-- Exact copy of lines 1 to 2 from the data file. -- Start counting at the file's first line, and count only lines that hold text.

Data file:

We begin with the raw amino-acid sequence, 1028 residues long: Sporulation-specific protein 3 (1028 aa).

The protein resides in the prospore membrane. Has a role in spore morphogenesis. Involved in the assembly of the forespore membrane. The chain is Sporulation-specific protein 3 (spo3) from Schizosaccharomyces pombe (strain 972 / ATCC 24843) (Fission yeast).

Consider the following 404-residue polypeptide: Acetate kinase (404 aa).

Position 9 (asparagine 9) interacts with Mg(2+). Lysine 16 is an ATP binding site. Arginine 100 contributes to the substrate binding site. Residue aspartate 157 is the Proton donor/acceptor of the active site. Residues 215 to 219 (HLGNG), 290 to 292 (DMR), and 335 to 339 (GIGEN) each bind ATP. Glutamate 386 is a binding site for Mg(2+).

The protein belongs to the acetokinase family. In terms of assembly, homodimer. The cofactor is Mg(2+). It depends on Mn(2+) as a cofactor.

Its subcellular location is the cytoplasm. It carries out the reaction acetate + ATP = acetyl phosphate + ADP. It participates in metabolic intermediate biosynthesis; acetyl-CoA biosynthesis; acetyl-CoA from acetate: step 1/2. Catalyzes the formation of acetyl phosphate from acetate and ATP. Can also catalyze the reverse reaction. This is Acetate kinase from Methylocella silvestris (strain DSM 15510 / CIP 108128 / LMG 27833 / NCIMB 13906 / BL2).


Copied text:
We begin with the raw amino-acid sequence, 1028 residues long: Sporulation-specific protein 3 (1028 aa).

The protein resides in the prospore membrane. Has a role in spore morphogenesis. Involved in the assembly of the forespore membrane. The chain is Sporulation-specific protein 3 (spo3) from Schizosaccharomyces pombe (strain 972 / ATCC 24843) (Fission yeast).